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06/09/20

Dieting Is Temporary; Nutrition Is Forever

Earlier this year I set out to make a big goal of mine a reality: I want to get on Jeopardy!

I’m serious. At some point in my lifetime, I’m going to get on Jeopardy! and when I do I plan on hugging Alex Trebek. It’s long been one of my favorite shows on TV. For the people like me who pride themselves on knowing a whole lot of useless information, it’s kind of like a rite-of-passage. A way to say to the world “Hey, I know all of this stuff that probably won’t help me out in real life at all, but I know enough that I got to be on national television for half an hour. Isn’t that neat?”

Oh, and there’s the money. Obviously it’d be cool to win money. Anyways, that’s not the point of this story. The point is that this year I started taking the practice tests, studying Jeopardy! related material, and generally realizing that I have a gigantic hole in my knowledge of British literature.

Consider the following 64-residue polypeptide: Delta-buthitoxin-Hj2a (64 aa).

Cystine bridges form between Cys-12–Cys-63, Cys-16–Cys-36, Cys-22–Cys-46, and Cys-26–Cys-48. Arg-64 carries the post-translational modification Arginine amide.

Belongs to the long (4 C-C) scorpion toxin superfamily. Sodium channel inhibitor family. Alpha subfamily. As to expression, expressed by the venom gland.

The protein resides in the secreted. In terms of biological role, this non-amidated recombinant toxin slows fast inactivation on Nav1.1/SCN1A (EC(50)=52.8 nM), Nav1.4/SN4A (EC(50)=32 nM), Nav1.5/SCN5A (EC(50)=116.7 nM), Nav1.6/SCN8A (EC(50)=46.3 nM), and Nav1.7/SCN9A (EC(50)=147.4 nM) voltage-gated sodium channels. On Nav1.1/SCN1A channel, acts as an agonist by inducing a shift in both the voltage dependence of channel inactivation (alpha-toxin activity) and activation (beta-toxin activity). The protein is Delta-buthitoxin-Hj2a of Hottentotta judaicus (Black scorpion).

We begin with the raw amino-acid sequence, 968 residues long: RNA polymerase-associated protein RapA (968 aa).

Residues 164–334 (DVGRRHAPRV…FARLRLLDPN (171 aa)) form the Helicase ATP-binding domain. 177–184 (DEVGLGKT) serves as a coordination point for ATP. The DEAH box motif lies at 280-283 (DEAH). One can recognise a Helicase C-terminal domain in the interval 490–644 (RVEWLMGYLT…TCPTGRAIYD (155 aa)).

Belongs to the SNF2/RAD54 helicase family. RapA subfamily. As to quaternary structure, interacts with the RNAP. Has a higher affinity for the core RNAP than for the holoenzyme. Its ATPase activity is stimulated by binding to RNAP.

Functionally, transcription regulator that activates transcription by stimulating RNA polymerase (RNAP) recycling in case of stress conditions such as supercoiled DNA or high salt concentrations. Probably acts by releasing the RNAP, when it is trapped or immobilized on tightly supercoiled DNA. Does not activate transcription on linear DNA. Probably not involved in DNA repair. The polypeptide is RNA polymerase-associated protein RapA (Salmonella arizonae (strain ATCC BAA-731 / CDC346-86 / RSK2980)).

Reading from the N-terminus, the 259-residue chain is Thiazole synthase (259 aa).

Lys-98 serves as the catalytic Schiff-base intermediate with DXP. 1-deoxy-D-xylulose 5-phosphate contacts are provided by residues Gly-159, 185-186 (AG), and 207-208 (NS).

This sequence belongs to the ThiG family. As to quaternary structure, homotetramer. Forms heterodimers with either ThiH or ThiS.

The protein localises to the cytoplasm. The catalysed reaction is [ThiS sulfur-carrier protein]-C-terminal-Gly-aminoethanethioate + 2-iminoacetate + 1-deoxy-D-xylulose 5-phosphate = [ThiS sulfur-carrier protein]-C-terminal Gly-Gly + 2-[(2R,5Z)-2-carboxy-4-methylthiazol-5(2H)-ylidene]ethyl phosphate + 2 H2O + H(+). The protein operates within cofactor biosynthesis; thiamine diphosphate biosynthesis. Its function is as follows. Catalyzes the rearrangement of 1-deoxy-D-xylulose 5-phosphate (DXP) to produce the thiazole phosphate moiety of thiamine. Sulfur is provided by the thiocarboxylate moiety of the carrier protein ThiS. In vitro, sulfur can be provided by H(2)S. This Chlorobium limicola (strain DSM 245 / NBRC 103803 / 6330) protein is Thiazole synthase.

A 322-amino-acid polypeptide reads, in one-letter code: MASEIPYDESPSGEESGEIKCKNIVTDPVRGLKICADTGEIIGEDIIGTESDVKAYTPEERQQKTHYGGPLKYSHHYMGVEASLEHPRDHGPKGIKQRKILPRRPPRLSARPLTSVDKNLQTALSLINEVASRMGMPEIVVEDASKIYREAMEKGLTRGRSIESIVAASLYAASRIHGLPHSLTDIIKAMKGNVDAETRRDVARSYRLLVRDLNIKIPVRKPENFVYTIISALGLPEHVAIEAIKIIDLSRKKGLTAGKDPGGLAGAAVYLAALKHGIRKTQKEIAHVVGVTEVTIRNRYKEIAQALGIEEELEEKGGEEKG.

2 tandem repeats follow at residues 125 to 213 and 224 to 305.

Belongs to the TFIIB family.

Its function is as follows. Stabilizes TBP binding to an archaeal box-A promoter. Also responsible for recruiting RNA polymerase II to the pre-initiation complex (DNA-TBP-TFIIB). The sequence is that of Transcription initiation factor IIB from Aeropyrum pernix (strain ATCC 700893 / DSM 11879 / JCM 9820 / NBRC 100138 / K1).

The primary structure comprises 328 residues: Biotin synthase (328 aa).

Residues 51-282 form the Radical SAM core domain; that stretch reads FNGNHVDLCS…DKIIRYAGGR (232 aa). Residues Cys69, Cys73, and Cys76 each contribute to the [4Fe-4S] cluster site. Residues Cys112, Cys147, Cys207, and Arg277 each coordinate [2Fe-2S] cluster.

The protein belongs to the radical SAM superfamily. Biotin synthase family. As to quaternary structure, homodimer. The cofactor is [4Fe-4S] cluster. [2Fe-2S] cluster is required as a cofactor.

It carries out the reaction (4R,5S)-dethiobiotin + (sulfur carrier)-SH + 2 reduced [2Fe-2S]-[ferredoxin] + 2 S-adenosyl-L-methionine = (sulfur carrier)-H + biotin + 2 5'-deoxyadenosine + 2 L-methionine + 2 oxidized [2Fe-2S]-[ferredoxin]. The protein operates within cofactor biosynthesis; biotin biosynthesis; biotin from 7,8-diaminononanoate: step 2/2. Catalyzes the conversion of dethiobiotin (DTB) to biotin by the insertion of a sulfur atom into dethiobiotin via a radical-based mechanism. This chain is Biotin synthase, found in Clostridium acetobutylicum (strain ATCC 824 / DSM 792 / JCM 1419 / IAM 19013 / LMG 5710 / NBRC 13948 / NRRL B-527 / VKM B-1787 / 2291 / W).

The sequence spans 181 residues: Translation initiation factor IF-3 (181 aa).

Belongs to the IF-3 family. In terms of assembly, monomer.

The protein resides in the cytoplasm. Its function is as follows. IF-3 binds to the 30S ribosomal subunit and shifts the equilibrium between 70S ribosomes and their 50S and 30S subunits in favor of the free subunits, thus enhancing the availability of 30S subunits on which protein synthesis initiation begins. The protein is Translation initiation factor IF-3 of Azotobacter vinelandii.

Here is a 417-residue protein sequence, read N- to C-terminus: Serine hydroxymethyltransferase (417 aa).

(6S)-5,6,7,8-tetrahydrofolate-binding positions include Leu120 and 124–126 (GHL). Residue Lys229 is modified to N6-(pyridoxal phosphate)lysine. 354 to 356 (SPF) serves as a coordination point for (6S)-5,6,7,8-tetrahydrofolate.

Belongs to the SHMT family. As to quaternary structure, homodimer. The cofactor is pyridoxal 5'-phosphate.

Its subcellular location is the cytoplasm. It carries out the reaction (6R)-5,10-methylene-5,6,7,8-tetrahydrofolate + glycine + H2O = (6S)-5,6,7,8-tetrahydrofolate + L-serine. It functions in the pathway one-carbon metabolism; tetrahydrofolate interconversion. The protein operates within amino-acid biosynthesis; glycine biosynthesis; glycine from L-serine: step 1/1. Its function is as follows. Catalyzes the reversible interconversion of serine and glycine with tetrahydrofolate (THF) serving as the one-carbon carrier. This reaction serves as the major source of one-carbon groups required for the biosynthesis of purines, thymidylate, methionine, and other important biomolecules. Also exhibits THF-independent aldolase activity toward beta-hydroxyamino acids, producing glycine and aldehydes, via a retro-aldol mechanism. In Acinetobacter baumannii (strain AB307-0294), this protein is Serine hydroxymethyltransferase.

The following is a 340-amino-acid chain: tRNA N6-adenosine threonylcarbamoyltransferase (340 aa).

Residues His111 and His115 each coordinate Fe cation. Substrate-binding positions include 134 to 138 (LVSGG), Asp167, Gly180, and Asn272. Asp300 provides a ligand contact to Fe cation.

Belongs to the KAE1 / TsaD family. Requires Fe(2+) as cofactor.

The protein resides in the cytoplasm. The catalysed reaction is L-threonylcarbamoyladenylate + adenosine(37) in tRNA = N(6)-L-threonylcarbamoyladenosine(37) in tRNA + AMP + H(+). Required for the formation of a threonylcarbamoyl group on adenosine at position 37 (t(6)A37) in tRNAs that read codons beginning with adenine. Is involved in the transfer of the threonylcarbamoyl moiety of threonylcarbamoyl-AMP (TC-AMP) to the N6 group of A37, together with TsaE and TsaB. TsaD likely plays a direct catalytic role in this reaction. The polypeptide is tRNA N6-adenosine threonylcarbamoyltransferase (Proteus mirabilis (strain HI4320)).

But amidst my very serious academic endeavors to get on TV, I also started reading a whole bunch of random statistics about the American population. One of the ones that jumped out to me is this little nugget:

“49.3% of American adults over 20 say they’ve tried to lose weight at some point over the previous 12 months.”

Here’s the interesting thing about that stat to me: I work in the nutrition and weight loss field — and I thought that number was low. We all know that there’s an obesity problem in this country and the world. We’ve all seen the stats talking about 90+% of people make dieting a New Year’s Resolution. So I truthfully expected the number of people who have attempted a diet in the past year to be a bit higher. I guess it’s a good thing I’m studying for Jeopardy! because I would’ve gotten this one wrong on the show.